4. He is more pro-Trump than expected

Talking about US president Donald Trump as a person, he said: "I still believe he's a great president, in the sense that he was bold to slash taxes. I think that's conducive to the development of industries in the US.

"With the increasing adoption of AI in industry and also in the management of companies, traditional challenges like trade unions, social welfare issues and possible strikes might be mitigated.

"Reducing taxes is conducive to encouraging investment. It is like digging a trench in the ground, which makes it easy for water to flow into that trench. However, it's also important to treat all countries and all companies, which are potential investors, nicely so that they will proactively invest. Benefits from increased investment can offset loss of revenue from tax cuts for the government.

"If countries or companies are frightened, let's say, by the detention of certain individuals, then those potential investors might be scared away, and the favourable environment created by tax cuts will not perform to expectations."

He said he would take a wait-and-see approach to whether Trump will intervene in the case of his daughter, Huawei CFO Meng Wanzhou, who was arrested in December 2018 in Canada for allegedly violating sanctions on Iran.

5. He would rather live forever than retire

When asked about his retirement plans, he jested that "the timing of my retirement will depend on when Google can invent a new medicine that will allow people to live forever. I'm waiting for that medicine."

The company has three rotating chairmen who each take turns to be in charge for six months.

"During those six months, that individual is the highest leader in Huawei. But this highest leader is also subject to the law of our company.

"I don't know exactly who my successor will be. Successors will naturally appear during this circulation, and this process of renewing authority. It's not someone that I appoint. I am not a king."

6. He has no delusions of grandeur

He played down Huawei's role in the US-China trade war, saying his company "is not that important".

"We are like a small sesame seed, stuck in the middle of conflict between two great powers. What role can we play? The trade conflict between China and the US has not had a major impact on our business. We are expected to continue our growth in 2019, but that growth won't be greater than 20%."

He spoke out against the belief that some people in the West have that Huawei's equipment is stamped with some sort of ideology.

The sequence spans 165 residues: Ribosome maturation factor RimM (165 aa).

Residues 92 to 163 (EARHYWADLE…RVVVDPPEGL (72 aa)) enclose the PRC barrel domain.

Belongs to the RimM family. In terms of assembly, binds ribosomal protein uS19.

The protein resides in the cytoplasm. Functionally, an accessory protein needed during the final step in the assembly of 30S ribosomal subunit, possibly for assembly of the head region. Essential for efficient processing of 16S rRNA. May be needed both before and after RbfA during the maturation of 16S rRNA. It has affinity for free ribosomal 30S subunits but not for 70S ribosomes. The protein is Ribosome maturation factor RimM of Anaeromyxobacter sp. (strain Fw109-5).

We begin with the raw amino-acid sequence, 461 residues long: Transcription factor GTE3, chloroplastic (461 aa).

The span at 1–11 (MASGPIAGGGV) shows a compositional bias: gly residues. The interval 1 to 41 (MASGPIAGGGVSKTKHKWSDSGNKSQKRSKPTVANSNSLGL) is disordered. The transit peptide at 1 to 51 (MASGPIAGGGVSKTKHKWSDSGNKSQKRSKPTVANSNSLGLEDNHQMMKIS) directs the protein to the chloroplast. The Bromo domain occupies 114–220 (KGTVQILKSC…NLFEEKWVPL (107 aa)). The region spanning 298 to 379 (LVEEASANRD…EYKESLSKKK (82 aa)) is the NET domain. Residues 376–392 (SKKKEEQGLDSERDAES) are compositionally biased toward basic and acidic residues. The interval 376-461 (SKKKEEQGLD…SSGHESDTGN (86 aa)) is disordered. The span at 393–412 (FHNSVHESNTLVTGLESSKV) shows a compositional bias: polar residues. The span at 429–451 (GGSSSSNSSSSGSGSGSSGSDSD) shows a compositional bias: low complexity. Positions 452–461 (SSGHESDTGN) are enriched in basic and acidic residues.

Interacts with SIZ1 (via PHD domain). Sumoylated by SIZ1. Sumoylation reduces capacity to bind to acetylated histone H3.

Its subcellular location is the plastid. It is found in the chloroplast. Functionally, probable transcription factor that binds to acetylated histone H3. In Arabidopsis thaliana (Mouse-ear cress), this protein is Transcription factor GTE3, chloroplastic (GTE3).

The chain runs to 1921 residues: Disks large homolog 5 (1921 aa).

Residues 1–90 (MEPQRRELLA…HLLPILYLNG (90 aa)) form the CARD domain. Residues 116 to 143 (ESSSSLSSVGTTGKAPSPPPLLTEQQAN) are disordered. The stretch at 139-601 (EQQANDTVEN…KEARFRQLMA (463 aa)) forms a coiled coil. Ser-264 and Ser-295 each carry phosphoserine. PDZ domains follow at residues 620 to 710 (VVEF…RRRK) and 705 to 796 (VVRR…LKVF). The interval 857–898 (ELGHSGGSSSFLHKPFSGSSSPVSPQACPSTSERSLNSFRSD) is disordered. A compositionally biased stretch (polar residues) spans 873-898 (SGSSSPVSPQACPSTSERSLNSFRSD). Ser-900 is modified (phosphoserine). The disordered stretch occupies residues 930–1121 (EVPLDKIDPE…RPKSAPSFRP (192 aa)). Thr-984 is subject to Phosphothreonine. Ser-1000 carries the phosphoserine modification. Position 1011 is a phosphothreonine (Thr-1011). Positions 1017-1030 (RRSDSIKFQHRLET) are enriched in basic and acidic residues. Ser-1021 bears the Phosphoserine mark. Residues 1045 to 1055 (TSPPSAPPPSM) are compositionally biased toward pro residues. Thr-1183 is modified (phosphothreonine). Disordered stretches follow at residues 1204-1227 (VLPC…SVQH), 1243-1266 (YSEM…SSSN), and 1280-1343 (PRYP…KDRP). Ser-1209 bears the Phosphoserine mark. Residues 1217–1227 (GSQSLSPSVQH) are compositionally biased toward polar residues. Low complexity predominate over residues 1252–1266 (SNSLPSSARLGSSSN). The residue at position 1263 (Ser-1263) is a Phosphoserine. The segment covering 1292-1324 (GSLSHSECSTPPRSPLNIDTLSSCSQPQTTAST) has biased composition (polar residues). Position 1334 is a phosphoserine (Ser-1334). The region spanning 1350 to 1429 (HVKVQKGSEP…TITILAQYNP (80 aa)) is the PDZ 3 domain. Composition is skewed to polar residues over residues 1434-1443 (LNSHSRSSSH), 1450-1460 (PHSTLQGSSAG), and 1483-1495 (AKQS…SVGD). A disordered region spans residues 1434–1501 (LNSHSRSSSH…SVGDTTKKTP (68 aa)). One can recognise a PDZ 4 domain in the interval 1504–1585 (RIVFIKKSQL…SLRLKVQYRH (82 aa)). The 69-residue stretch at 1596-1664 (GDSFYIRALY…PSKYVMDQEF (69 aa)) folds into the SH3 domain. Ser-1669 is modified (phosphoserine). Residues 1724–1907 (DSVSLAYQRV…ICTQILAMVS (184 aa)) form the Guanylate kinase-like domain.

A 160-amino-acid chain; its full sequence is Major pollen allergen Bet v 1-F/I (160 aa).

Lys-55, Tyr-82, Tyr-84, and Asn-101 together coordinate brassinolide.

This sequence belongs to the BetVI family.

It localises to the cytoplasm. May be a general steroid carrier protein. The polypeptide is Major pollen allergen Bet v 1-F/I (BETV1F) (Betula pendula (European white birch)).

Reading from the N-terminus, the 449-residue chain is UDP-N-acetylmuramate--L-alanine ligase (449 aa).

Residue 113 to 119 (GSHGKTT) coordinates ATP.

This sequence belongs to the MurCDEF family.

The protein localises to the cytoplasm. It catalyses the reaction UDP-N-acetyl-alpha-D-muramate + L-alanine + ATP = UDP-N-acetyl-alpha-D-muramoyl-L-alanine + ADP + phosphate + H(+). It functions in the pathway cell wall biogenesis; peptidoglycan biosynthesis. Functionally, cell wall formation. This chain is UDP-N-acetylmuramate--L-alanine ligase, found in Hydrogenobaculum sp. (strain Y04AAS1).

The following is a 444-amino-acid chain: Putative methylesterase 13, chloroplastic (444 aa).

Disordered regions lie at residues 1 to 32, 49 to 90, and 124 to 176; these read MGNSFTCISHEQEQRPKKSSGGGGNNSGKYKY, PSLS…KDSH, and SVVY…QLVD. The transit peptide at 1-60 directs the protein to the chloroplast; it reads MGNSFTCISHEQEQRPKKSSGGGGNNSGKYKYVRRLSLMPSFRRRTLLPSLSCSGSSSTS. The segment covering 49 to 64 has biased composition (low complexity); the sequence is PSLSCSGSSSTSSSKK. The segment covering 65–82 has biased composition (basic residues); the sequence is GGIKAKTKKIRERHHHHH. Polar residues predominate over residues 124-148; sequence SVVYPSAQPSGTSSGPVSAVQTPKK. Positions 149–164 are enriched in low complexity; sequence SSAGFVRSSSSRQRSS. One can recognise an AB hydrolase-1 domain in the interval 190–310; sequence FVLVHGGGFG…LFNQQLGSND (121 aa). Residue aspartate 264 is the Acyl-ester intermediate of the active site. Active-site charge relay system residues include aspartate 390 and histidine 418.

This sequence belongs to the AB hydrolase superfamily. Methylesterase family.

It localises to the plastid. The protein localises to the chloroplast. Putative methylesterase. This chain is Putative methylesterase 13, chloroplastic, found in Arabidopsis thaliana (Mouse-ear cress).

"That's as silly as people smashing textile machines back during the industrial revolution, as they thought advanced textile machines would disrupt the world. We only provide equipment to telecom operators, and that equipment doesn't have an ideology. It is controlled by telecom operators, not by Huawei. So I definitely hope that people do not go back to the old days of the industrial revolution when textile machines were being smashed."

When asked about concerns over the number of western nations that are planning to not use Huawei's equipment based on alleged cyber security issues, he said it "has always been the case that some customers accept Huawei and others don't; this is nothing new at all".

7. Despite western pressures, Huawei will survive

"If we are not allowed to sell our products in certain markets, we would rather scale down a bit. As long as we can feed our employees, I believe there will always be a future for Huawei."

He stressed the company's strength when it comes to telecommunications capabilities.

"I believe people will make their own comparison in the end between countries that choose Huawei and countries that don't work with Huawei. Of course, there is no way we can control their choice. In terms of 5G, we have signed 30-plus commercial contracts today, and we have already shipped 25 000 5G base stations. We have 2 570 5G patents. I believe that, as long as we develop very compelling products, there will be customers who will buy them.

"If your products are not good, no matter how strong you go for publicity, nobody will buy them. So what matters to Huawei more is working to streamline our internal management, improve our products and improve our services. I think that's what we should work on to address the challenges of this changing world."

* The full transcript of the roundtable was supplied to ITWeb by Huawei.